}
      }
</script>

When the user’s typing pattern has been captured, we check if the capturing was successful. If it was unsuccessful, we display an error message else we submit the form and send the recorded typing pattern for verification if it was successful.

Update our verify view to capture and verify the submitted user typing pattern with the auto endpoint in the TypingDNA API.

def verify(request):
    if request.method == "POST":
        tp = request.POST.get("tp")
        username = request.user.username
        r = tdna.auto(tdna.hash_text(username), tp)
        if r.status_code == 200:
            if r.json()["result"] == 1:
                request.session["typingdna_auth"] = True
                return redirect("App:videos")
            else:
                messages.add_message(request, messages.INFO,"You failed the TypingDNA verification check, please try again", "danger")
                return redirect("App:verify")
        else:
            messages.add_message(request, messages.INFO,r.json()["message"], "danger")
            return redirect("App:verify")
    return render(request,"verify.html")

In the Python code above, we checked if the request sent from the frontend is a POST request. If this was the case, we proceeded to capture the POST request for tp, which was the typing pattern recorded, and setting username to the current user. We are using the username as the user ID, which automatically does the authentication required.

We then make a request to the TypingDNA auto method while sending the user ID of the current user and the collected typing pattern tp. The auto method then returns a status code 200 if the verification is successful or returns an error message if verification is unsuccessful.

If the verification is successful, we set typingdna_auth in the session to True and redirect the user to the videos page. However, if verification is unsuccessful, we display an error message from the auto endpoint on the verify page.

Fall back verification option

Supposing a user cannot use the TypingDNA verify page, we need to provide a fallback option for the user to secure logins. Earlier, while signing up to TypingDNA, you may have noticed a third option to complete two-factor authentication with OTP if the biometric typing verification fails.

In this case, we will be using a required magic link sent to the user’s email, which automatically does the authentication when clicked by the user.

Create a new file named verify-email.html in the templates folder and add the following HTML code snippet.


{% load static %}

<link href="//maxcdn.bootstrapcdn.com/bootstrap/4.0.0/css/bootstrap.min.css" rel="stylesheet" id="bootstrap-css">

<script src="//maxcdn.bootstrapcdn.com/bootstrap/4.0.0/js/bootstrap.min.js"></script>

<script src="//cdnjs.cloudflare.com/ajax/libs/jquery/3.2.1/jquery.min.js"></script>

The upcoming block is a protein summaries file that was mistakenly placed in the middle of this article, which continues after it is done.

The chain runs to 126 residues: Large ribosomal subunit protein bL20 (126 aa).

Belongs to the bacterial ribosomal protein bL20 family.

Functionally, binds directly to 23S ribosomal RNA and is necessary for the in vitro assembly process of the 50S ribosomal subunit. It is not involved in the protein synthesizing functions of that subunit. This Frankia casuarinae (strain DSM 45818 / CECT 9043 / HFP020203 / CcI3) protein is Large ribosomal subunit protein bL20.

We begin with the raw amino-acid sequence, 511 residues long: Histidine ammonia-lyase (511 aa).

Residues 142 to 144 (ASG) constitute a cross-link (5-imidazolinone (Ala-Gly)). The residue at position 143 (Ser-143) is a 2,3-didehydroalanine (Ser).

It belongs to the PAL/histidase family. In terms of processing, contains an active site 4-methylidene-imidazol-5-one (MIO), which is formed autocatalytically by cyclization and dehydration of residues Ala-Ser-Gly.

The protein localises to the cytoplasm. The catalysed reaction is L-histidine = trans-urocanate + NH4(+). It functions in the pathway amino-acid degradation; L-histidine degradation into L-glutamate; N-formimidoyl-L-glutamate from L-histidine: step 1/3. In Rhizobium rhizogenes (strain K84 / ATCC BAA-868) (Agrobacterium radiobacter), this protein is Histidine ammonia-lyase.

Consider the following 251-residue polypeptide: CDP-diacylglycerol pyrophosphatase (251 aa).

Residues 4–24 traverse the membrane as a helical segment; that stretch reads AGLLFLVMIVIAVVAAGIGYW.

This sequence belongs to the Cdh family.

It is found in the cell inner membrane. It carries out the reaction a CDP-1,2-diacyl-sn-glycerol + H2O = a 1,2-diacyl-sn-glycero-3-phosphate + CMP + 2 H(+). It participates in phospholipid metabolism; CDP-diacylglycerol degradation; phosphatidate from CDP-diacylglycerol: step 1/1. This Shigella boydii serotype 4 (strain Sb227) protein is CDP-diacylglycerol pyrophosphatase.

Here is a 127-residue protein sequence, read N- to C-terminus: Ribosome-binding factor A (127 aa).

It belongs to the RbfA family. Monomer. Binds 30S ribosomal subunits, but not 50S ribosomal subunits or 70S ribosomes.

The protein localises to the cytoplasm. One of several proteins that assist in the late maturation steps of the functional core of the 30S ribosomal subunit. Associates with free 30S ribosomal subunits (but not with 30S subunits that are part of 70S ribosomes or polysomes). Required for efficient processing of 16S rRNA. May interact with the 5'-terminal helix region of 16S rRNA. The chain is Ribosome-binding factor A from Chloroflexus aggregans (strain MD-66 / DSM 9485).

<style>
 body {
background-color: #b2beb5
}
</style>

<div class="container">

        <div class="row justify-content-center align-items-center" style="height:100vh">

            <div class="col-4">

                <div class="card">

                  <center><h2>Verify With Your Email</h2></center>

                  {% if messages %}

                        <div class="alert alert-danger" role="alert">

                        {{messages}}

                        </div>

                  {% endif %}

                  {% if error %}

                  <div id="failed-auth" class="alert alert-danger" role="alert" style="display: none">

                      <strong>Cannot verify with email!!</strong>

                  </div>

                    {% endif %}

                      {% if messages %}

                      {% else %}

                    <div class="card-body">

                        <form method="POST">

                          {% csrf_token %}

                            <div class="form-group">

                              <center><p class="mb-0" style="color:green;"><strong>"Get a link in your Email"</strong></p></center>

                              <br>

                                <input type="hidden" name="verify_email" value="true" />

                            </div>

                          <center><button class="btn btn-primary"  type="submit" >Send Link</button></center>

                        </form>

                    </div>

                    {% endif %}

                </div>

            </div>

        </div>

    </div>

email-verification

Creating the tokens file

We need to create a tokens.py file which we will use to generate the magic link for verification. Create a tokens.py file and add the following python code snippet.

from django.contrib.auth.tokens import PasswordResetTokenGenerator
from django.utils import six
class AccountActivationTokenGenerator(PasswordResetTokenGenerator):
    def _make_hash_value(self, user, timestamp):
        return (
            six.text_type(user.pk) + six.text_type(timestamp)
        )
account_activation_token = AccountActivationTokenGenerator()

Creating the activation token page

We need to create an activation.html file that we will use to display the link sent to the user. Create an activation.html file in the templates directory and add the following HTML code.


{% autoescape off %}

Hi {{ user.username }},


Please click on the link below to verify your login:


http://{{ domain }}{% url 'App:activate' uidb64=uid token=token %}

{% endautoescape %}


Building the login activation logic

We will now be building our logic for how the activation token will be generated and sent.

First, we need to import the required modules and libraries needed.